CySEC Chair: 24option Ban in France Due to Two Sentences Advertising Text

In an interview with the Cyprus Mail, the chairman of the CySEC elaborates on some recent developments

The Chairwoman of the Cyprus Securities and Exchange Commission (CySEC), Demetra Kalogerou has shared with Cypriot newspaper Cyprus Mail that the ban of 24option in France has been over a marketing message that is two sentences long. The Autorité des Marchés Financiers (AMF) has classified the advertising practices of the binary options brokerage as sufficient ground to ban the firm from operating on the French market.

The CySEC has been on numerous occasions issuing circulars to advise firms about marketing messages that are not in adherence with the rules and regulations. Back in January the Cypriot regulator has fined 24option €156,000, but the French authorities have decided to take their own penalizing measures.

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Kalogerou highlighted in her interview that the French ban of the binary options brokerage is the first case when a Cyprus-based company is denied access to any of the European markets. She told the Cyprus Mail, “This decision was made over two sentences of promotional text on the company’s French website, which were deemed misleading, plus a single complaint out of some 10,000 clients.”

CySEC Should Get Worried

We are not aware what is the number of complaints in France that are related to single brokerages, however according to the AMF Ombudsman service report from 2015 a total of 194 complaints were registered against companies that are regulated by CySEC. The chairwoman of the CySEC should be rather worried that 85 per cent of complaints registered with the AMF ombudsman are associated with Cypriot firms.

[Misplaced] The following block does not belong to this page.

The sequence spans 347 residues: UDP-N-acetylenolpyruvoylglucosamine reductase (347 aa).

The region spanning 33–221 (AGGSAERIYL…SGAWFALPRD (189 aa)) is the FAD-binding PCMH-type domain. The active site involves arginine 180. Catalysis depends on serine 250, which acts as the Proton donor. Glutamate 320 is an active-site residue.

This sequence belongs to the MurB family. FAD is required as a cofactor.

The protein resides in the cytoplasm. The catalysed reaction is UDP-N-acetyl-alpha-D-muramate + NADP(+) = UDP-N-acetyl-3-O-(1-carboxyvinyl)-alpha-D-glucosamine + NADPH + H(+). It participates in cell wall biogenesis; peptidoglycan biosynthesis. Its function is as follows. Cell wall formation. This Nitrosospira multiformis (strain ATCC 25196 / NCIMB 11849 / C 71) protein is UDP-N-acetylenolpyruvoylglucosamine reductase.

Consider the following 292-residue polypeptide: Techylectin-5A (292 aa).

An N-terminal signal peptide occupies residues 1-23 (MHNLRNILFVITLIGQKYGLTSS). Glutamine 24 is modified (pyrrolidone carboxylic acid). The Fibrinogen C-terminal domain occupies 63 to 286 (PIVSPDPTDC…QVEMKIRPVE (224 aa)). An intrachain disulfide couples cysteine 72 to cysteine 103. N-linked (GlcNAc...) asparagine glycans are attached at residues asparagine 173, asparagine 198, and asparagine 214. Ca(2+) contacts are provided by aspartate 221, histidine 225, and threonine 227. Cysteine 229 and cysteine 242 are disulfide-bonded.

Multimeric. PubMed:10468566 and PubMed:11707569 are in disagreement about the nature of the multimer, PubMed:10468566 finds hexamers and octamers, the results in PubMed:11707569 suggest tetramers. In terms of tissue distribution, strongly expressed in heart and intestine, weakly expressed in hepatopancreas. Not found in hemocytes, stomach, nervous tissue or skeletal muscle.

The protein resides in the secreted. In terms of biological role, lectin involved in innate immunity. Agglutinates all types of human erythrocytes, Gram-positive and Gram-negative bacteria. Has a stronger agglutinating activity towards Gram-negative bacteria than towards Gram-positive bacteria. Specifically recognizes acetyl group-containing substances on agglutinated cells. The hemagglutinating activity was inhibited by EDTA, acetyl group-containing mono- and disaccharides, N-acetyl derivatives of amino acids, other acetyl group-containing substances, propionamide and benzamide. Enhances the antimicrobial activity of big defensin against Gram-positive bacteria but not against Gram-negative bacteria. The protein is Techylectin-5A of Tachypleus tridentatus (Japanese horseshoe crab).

It’s a challenging field that requires a lot of monitoring and oversight

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The message by French authorities has been very clear – and if the CySEC doesn’t do enough to strictly supervise its regulated entities other European markets could follow suit and eventually render the Cypriot license irrelevant.

CySEC is regulating 230 companies according to the interview. Mrs Kalogerou should rather focus on the effectiveness of the watchdog’s policing efforts. Calling Cyprus a “forex hub” is easy now, but this status can just as easily be dispelled as the license passporting rules for the European market are holding the key to this status.

Commenting on the matter, a CySEC spokesperson said, “Following the launch of the Supervisory Action Plan in mid-2015 into those forex and binary options trading firms identified as posing a high-to-medium risk to the investor, where material non-compliance has been found following close supervision and on-site inspection, over €2 million in fines and 11 license suspensions or outright withdrawals have been issued.”

“CySEC’s message to both firms and investors is clear: those regulated firms looking to cheat the law have no place in Cyprus,” the spokesperson elaborated.

With a number of other regulatory destinations such as Estonia and Bulgaria making ground in recent months, CySEC has to step up its game in order to maintain its status.

Mrs Kalogerou did conclude the interview with Cyprus Mail by elaborating on the forex and binary options industry’s regulatory status, “It’s a challenging field that requires a lot of monitoring and oversight.”

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